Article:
Second, this outpouring is to take place during the days of the Messiah, the anointed one, a descendant of King David, through whom salvation will come to Israel. Based on Isaiah 12:3, the Pool of Siloam became known as the "well of salvation" and was associated with the messianic age. Thus, to the Jewish people of the Second Temple days, pouring water on the altar at the Feast of Tabernacles was symbolic of the Holy Spirit poured out during the days of the Messiah.
This custom became a controversial issue between the Sadducees and the Pharisees. When Alexander Jannai, who was both king and high priest and a follower of the Sadducees, publicly refused to pour the water on the altar, the congregation became so enraged that it pelted him with etrogim (fruit) (Sukkah 48b, Antiquities 13.13) In the aftermath of this incident, he is said to have massacred more than 6,000 of his fellow Jews.(3) This occurred approximately 95B.C.
Finally, on what was probably the last day of the feast known as Hoshana Raba,(May have occurred one day later on Shemini Atzeret) the climax of the entire week, Jesus made what some believe to be His greatest proclamation.
On the last and greatest day of the Feast, Jesus stood and said in a loud voice, "If anyone is thirsty, let him come to me and drink. Whoever believes in me, as the Scripture has said, streams of living water will flow from within him."(John 7:37-38)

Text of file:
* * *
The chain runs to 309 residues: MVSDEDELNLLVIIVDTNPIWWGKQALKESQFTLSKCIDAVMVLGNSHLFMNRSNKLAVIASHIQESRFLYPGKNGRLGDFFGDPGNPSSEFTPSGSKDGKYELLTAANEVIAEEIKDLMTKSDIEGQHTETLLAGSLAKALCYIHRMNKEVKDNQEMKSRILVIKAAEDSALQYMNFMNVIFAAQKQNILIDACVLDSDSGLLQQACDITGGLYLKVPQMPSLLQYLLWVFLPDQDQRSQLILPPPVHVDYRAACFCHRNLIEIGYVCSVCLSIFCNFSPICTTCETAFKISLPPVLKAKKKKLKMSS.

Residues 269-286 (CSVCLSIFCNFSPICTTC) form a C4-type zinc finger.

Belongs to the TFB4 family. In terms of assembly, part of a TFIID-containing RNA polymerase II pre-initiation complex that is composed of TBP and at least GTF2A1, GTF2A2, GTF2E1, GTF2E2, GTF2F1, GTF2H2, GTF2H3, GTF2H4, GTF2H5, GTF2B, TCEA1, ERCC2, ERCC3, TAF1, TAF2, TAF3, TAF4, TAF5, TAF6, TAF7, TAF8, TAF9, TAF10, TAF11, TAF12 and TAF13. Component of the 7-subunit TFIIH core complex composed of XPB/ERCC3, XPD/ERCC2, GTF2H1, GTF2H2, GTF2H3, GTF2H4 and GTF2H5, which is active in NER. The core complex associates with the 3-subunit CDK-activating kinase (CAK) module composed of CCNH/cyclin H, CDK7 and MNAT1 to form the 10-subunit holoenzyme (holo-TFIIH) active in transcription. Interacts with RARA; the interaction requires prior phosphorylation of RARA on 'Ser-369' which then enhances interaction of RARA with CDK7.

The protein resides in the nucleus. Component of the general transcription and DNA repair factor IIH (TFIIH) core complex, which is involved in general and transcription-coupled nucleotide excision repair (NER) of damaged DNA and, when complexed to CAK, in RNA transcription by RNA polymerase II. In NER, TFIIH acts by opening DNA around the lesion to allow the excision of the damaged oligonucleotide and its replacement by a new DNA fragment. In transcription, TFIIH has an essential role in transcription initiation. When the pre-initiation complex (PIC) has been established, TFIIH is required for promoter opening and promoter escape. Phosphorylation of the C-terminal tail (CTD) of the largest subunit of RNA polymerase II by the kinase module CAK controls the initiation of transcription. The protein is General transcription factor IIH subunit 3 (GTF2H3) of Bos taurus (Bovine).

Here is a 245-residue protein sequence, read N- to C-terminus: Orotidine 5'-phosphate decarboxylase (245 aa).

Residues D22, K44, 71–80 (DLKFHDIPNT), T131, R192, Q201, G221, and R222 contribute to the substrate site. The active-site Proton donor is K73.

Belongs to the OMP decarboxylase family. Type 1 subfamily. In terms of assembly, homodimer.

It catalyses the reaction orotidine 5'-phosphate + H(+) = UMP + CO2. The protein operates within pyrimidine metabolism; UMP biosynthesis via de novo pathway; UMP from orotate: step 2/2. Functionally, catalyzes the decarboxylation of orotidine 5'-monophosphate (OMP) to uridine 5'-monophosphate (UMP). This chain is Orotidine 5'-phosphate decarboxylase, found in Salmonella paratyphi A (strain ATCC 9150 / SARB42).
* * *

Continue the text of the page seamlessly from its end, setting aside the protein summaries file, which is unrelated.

This was no statement secretly whispered in the dark corner. The text says that Jesus "stood" to make His announcement, and He "cried" meaning He spoke with a loud voice. He wanted everyone to hear the good news. The stunned crowd did hear and they knew what He meant.
Jesus was declaring that He was Messiah and that everyone who would believe in Him would receive the gift or indwelling of the Holy Spirit, the "living water," not measured in terms of a trickling spring, the Spring of Gihon, but a flowing river-even numerous rivers!(1)
Jesus was saying in effect "I am the reality that the water in this ceremony symbolizes-the true life giver through whom the Holy Spirit is also given."(4)
Some may have also been familiar with Ezekiel's prophecy of the Holy Spirit (Ezek. 36:24-27).
Even though this ceremony is not practiced today because there is no temple, the liturgy can still be found in some Jewish prayer books. One prayer said during the Sukkot holiday reads
"Please God! Those who pour water before you, from the springs of salvation may they draw water, save now and bring salvation now.(5)
Read more about the holiday of The Feast Of Tabernacles.
1). This information came from The Feast of Israel a book written by Bruce Scott who is a Friends of Israel Ministries representative.
2). Messiah Magazine # 87 Published through First Fruits of Zion, Devarim 5765 (2005).
3). Information from The Biblical And Historical Background Of The Jewish Holy Days by Abraham P. Bloch is copyrighted material and was used with permission of the publisher. KTAV Publishing, 900 Jefferson Street. Box 6249, Hoboken, NJ 07030-0102
4). Jewish Voice Today, September/October 2005 by Guest author Mitch Glaser, President of Chosen People Ministries.
5). The Complete ArtScroll Siddur published by Mesorah Publications, Ltd.P.745.